Jersey beef farm up for welfare award
A Hampshire-based farm is in the runnings for a national welfare award for its work turning unwanted Jersey bull calves into premium beef.
Woodlands Jersey Beef is up for a Good Calf Commendation at Compassion in World Farming’s (CiWF’s) Good Farm Animal Welfare Awards, which will take place on 27 September.
Owners Jane and Paul Denley have made a thriving business out of buying Jersey bull calves – which are considered too light for beef production and usually culled at birth – into premium beef, which they are now supplying to top restaurants including Le Gavroche and renowned chef Michel Roux.
The pair – whose herd has grown to 110 head of cattle in just four years – also sell their products online and through farmers’ markets, and are currently planning the opening of their own farm shop.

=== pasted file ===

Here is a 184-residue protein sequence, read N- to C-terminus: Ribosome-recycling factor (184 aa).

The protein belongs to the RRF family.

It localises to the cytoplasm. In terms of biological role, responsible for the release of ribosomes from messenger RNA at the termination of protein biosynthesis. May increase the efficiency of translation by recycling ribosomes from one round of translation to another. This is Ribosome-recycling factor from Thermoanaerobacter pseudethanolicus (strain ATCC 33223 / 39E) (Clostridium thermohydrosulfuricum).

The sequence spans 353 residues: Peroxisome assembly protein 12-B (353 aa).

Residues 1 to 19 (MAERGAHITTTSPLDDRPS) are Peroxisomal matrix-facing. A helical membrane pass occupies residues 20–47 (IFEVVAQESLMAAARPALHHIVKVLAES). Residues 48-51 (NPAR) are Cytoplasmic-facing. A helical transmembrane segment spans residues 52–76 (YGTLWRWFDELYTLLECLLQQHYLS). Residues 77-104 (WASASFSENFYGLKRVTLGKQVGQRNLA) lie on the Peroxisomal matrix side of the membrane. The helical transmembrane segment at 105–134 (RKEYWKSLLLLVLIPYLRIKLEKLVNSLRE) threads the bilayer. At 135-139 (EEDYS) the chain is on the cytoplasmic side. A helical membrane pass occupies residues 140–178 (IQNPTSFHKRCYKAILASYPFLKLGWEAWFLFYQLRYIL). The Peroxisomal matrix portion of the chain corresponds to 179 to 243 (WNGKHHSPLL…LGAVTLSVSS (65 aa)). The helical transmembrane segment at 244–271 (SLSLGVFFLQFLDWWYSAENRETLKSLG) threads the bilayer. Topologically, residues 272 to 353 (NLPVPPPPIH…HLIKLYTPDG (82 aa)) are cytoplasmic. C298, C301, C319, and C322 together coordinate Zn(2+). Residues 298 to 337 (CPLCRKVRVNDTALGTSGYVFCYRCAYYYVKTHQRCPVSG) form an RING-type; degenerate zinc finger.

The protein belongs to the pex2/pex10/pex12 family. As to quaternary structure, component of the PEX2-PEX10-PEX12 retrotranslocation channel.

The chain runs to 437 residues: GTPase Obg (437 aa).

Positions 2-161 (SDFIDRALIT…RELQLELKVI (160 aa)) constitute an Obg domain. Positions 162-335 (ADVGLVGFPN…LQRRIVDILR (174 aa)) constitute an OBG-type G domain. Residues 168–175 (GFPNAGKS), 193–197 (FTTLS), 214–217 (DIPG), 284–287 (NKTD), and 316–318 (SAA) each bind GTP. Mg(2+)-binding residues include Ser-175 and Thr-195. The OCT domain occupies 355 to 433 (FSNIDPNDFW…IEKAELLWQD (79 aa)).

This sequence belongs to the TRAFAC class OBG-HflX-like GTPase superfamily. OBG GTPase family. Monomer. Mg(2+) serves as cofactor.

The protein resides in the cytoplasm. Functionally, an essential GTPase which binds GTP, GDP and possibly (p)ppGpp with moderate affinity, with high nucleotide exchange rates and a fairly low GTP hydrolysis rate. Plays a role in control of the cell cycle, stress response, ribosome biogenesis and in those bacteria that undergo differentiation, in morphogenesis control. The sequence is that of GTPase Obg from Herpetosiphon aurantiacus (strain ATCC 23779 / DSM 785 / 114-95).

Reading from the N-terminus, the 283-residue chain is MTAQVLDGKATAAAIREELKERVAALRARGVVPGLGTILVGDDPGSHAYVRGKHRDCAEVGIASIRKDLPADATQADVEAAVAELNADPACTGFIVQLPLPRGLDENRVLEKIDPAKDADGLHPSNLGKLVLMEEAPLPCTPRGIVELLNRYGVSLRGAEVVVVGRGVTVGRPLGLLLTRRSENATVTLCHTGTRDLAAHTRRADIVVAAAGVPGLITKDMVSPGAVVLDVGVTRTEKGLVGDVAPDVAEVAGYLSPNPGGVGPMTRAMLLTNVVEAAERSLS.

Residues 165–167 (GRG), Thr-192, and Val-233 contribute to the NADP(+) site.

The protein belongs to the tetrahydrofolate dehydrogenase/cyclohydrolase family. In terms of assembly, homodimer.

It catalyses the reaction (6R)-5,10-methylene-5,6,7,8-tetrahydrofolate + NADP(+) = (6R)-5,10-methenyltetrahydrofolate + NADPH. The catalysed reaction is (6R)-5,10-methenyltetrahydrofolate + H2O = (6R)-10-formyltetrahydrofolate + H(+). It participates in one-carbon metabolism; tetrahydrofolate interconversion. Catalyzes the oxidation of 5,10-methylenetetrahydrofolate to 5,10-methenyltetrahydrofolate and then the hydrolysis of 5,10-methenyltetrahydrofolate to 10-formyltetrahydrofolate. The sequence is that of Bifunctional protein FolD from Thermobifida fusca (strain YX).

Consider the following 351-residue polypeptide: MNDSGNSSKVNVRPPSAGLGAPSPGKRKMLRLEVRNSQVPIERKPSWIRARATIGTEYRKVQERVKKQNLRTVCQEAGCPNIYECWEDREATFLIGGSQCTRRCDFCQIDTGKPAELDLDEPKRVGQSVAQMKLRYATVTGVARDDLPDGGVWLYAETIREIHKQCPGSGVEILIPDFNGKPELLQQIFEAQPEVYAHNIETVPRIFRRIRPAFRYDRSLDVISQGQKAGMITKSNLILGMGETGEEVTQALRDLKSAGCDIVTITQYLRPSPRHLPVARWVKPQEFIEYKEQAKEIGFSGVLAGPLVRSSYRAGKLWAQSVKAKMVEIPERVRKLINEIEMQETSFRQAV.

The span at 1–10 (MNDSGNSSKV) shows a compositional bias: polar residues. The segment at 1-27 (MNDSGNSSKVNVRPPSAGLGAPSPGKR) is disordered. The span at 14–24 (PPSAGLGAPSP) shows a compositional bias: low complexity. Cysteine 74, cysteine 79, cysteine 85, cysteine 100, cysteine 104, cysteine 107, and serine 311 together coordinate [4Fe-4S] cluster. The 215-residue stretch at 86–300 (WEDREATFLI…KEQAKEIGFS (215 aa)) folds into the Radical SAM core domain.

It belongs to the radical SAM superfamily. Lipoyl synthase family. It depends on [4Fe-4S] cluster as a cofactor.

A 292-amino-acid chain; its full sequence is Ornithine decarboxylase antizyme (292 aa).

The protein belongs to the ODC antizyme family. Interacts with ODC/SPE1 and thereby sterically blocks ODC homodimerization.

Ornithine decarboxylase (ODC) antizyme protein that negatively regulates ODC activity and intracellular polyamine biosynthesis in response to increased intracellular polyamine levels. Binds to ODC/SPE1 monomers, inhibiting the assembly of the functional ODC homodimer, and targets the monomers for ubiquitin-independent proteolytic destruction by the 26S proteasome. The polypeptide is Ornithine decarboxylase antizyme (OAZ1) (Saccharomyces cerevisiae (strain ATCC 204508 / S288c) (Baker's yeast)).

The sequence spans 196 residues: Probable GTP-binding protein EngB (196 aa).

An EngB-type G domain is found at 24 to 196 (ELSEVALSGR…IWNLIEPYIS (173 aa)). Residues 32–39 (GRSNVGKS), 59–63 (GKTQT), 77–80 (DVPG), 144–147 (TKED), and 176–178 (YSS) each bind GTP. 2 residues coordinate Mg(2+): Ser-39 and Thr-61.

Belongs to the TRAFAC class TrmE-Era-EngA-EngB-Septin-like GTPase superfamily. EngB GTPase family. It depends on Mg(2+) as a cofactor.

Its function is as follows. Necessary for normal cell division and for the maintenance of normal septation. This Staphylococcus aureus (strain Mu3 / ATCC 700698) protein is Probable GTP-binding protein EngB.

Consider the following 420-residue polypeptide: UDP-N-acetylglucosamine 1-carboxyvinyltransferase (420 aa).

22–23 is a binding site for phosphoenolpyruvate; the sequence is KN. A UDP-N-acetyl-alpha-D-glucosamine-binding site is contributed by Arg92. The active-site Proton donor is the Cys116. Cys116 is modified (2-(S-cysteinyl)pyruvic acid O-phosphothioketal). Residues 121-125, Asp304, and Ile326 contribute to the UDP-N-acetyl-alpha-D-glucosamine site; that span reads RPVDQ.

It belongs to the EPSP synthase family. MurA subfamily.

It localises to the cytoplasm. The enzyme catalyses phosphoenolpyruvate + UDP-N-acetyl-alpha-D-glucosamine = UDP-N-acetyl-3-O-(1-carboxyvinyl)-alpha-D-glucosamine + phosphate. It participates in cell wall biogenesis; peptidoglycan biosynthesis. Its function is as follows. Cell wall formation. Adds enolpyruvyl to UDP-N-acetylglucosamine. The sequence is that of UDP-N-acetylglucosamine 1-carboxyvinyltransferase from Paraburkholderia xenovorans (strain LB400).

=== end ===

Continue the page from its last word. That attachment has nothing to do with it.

The calves are bought at 10 days old from five Jersey dairy herds in the Hampshire region and fed twice daily on milk feeds for four to five months until they are weaned and put out to pasture. They are then raised naturally outdoors for two to three years and fed on grass, hay and sugar beet. They are given no routine antibiotics or supplements.
Jane Denley said: “I have always been concerned by the treatment of dairy bull calves, particularly Jersey calves, and was lucky enough to be in a position to do something about it. We entered the Good Farm Animal Welfare Awards because it is a great way to raise awareness of what we do, which is good for our business, but also to raise awareness of the poor treatment of bull Jersey calves. We also firmly believe that the meat we produce is superior to other beef and have dozens of testimonials to prove it.”
Steve McIvor, director of Food Business at CiWF, added: “The work Woodlands Jersey Beef do to improve the plight of Jersey bull calves and the fact that they have been able to make a successful and profitable business out of it is a fantastic story and an example to everyone.”